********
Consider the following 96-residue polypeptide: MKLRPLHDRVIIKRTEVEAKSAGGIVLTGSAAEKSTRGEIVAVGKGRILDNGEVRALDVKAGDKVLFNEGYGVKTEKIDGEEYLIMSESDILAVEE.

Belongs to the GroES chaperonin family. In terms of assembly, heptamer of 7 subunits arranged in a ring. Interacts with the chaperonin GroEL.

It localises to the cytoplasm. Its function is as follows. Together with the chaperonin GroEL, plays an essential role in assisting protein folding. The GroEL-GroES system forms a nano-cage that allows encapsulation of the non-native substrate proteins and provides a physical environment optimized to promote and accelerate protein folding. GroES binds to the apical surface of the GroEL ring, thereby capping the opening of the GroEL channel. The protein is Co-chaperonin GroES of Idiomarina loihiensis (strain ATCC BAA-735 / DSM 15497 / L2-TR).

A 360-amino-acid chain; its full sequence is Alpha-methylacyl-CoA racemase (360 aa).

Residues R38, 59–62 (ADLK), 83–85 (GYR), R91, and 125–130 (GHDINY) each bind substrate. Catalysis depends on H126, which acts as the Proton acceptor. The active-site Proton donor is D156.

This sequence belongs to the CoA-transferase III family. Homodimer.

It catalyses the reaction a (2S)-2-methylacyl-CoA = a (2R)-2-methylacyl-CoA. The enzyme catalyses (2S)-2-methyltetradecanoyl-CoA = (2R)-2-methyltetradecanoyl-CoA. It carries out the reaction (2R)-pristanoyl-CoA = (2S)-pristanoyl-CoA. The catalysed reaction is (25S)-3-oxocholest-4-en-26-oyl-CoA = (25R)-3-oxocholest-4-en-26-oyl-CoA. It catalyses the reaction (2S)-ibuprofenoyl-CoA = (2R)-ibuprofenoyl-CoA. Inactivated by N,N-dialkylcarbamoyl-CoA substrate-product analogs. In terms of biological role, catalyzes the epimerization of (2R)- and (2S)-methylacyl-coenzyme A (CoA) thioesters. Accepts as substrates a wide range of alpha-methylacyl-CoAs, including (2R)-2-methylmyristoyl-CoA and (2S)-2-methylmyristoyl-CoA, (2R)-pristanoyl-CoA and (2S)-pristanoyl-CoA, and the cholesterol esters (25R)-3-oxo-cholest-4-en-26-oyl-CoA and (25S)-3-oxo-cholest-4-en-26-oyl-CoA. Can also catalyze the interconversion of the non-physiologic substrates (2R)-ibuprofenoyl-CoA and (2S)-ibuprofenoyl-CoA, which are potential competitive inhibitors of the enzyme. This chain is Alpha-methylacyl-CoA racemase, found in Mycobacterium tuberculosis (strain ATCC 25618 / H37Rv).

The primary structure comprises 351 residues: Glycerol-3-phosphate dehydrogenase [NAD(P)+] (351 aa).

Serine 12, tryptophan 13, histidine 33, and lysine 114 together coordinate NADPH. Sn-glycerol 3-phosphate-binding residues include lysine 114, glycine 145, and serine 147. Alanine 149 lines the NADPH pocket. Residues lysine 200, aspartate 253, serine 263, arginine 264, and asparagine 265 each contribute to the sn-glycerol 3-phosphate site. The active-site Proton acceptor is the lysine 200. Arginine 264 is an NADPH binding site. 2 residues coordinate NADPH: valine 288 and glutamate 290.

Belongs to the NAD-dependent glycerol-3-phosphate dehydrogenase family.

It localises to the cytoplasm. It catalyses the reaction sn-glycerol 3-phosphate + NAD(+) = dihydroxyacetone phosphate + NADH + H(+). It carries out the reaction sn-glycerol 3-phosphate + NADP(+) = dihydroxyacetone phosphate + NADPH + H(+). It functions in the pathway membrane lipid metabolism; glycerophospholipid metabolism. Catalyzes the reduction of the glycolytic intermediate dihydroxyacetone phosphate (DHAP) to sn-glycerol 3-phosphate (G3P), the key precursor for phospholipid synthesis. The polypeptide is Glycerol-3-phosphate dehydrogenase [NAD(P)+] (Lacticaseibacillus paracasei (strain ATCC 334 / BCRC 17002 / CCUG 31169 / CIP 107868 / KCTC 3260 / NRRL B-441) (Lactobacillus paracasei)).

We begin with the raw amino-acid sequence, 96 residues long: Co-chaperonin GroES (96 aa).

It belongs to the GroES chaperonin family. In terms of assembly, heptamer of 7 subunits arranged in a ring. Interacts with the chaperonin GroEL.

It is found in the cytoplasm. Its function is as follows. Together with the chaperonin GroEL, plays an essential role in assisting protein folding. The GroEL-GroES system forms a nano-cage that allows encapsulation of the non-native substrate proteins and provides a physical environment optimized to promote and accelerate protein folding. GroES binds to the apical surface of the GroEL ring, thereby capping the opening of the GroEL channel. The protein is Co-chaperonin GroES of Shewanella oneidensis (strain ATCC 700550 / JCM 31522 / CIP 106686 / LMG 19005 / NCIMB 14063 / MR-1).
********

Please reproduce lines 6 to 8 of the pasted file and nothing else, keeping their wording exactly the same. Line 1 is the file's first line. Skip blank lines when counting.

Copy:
This sequence belongs to the CoA-transferase III family. Homodimer.

It catalyses the reaction a (2S)-2-methylacyl-CoA = a (2R)-2-methylacyl-CoA. The enzyme catalyses (2S)-2-methyltetradecanoyl-CoA = (2R)-2-methyltetradecanoyl-CoA. It carries out the reaction (2R)-pristanoyl-CoA = (2S)-pristanoyl-CoA. The catalysed reaction is (25S)-3-oxocholest-4-en-26-oyl-CoA = (25R)-3-oxocholest-4-en-26-oyl-CoA. It catalyses the reaction (2S)-ibuprofenoyl-CoA = (2R)-ibuprofenoyl-CoA. Inactivated by N,N-dialkylcarbamoyl-CoA substrate-product analogs. In terms of biological role, catalyzes the epimerization of (2R)- and (2S)-methylacyl-coenzyme A (CoA) thioesters. Accepts as substrates a wide range of alpha-methylacyl-CoAs, including (2R)-2-methylmyristoyl-CoA and (2S)-2-methylmyristoyl-CoA, (2R)-pristanoyl-CoA and (2S)-pristanoyl-CoA, and the cholesterol esters (25R)-3-oxo-cholest-4-en-26-oyl-CoA and (25S)-3-oxo-cholest-4-en-26-oyl-CoA. Can also catalyze the interconversion of the non-physiologic substrates (2R)-ibuprofenoyl-CoA and (2S)-ibuprofenoyl-CoA, which are potential competitive inhibitors of the enzyme. This chain is Alpha-methylacyl-CoA racemase, found in Mycobacterium tuberculosis (strain ATCC 25618 / H37Rv).

The primary structure comprises 351 residues: Glycerol-3-phosphate dehydrogenase [NAD(P)+] (351 aa).